The nucleus-to-cytoplasm ratio increases from granular to spinous and basal cell layers as it does for the RLSM, the hematoxylin, and eosin stained sections.19 In BCC, the ratio is even lower than for the granular cells but is not significant. These values for BCC were achieved, since only the elongated cells, as marked in Fig. 5, were selected for the measurements.

The calculated cell density also increases for normal skin from granular to basal layer, as shown by Rajadhyaksha et al. using RLSM. The absolute values of the MPT evaluation are lower by a factor of 2. This could be due to the fact that only this cell nucleus, which appears in sections 1 to 2 μm thin, could be counted. The resolution of the RLSM is lower (3 to 5 μm), and thin sections for histology are generally 3 to 5 μm thick, so more cells are visible. The cell density of the BCC is comparable to that of the granular layer but did not change over a wide depth range. Also, for cell density, BCC values are obtained from 10 to 200 μm.

Most of the morphologic structure described for BCC in the literature could be confirmed in this study. However, we were unable to observe cell nests in deeper layers (below 120 μm) with MPT, as shown for BCC by Seidenari et al.15 This can be explained by the inhomogeneous distribution of BCC nests within a lesion and thus the difficulties of finding the right area for MPT image acquisition. Thus, a number of areas should be investigated in order to ensure that BCC cells are not overlooked, especially if the lesion is small. In Table 2, a comparison of the two systems is shown.

Table 2

System comparison using different parameters.

Parameters/imaging systemsRLSMMPT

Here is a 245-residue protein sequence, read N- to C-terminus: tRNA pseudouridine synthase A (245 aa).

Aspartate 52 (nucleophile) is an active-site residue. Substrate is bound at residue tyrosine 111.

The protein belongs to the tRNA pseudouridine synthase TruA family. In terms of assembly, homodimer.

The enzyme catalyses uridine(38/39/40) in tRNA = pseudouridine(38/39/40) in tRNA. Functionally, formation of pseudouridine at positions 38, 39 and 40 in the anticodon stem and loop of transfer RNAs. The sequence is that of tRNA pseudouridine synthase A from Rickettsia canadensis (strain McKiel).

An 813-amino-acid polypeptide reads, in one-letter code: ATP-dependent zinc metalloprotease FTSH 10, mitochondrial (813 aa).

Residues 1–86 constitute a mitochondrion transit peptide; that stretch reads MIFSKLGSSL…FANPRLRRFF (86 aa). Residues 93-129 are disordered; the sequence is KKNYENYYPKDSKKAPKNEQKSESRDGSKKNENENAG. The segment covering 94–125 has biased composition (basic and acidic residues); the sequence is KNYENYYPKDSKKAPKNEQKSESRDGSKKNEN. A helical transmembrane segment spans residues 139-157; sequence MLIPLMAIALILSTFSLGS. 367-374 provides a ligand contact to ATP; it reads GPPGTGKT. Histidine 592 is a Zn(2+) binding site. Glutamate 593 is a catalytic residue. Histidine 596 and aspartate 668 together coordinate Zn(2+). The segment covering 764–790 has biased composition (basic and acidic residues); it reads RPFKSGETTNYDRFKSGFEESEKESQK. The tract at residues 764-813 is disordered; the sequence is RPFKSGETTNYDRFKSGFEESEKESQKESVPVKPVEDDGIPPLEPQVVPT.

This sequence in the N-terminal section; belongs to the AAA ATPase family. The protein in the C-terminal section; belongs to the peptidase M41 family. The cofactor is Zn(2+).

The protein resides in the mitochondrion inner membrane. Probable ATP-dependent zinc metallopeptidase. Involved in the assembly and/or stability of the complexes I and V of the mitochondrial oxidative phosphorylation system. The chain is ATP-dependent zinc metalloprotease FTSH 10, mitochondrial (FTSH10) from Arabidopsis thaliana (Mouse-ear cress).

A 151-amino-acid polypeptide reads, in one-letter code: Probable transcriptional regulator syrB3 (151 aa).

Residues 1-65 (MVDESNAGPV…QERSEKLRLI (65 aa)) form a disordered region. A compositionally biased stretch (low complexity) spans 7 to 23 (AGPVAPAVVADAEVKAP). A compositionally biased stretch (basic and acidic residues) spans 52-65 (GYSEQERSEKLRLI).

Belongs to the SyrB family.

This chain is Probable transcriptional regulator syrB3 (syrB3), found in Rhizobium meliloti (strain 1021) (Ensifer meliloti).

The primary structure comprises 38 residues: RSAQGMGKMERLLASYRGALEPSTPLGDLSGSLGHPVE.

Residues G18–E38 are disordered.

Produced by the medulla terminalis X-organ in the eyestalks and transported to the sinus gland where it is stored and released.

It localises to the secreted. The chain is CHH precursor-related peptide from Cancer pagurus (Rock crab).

Resolution+++
Mosaic++O
Manageability+++
Cytoplasm+++
Collagen/elastin+++
Polarized elongated features++++
Basaloid cord and nodules+++
Nucleus diameter+++
Linear telangiectasia-like horizontal vessels++O
Palisading++++
Loss of normal cohesion+++
Nests of hyporeflective cells tightly packed in a palisading way+++

Finally, it should be mentioned that the MPT also offers measurement of dermal collagen which can be detected by the SHG signal intensity.22,23

5.

Conclusion

The comparison of the two high-end optical systems has shown that both instruments gave clear images to detect BCC in all investigated patients. The parameters used for diagnosis are partly dissimilar, due to the different optical mechanisms used, and this results in a diverse contrast in the images. Among other morphological cell parameters, the nucleus diameter has been determined by MPT and is significantly larger than normal cells. The RLSM, as used in this study, is more suitable for routine clinical use, whereas the MPT, with its high resolution, is more suitable for research but also has the potential for routine clinical use.

Acknowledgments

This work was partly supported by the Federal Land of Berlin within the Program to Promote Research, Innovation, and Technologies (ProFIT, Grant No. 10147579) for granting subsidies from the innovation promotion fund, with co-financing by the European Fund for Regional Development (ERDF).

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© 2013 Society of Photo-Optical Instrumentation Engineers (SPIE) 0091-3286/2013/$25.00 © 2013 SPIE
Martina Ulrich, Marisa Klemp, Maxim E. Darvin, Karsten König, Jürgen M. Lademann, and Martina C. Meinke "In vivo detection of basal cell carcinoma: comparison of a reflectance confocal microscope and a multiphoton tomograph," Journal of Biomedical Optics 18(6), 061229 (1 March 2013). https://doi.org/10.1117/1.JBO.18.6.061229
Published: 1 March 2013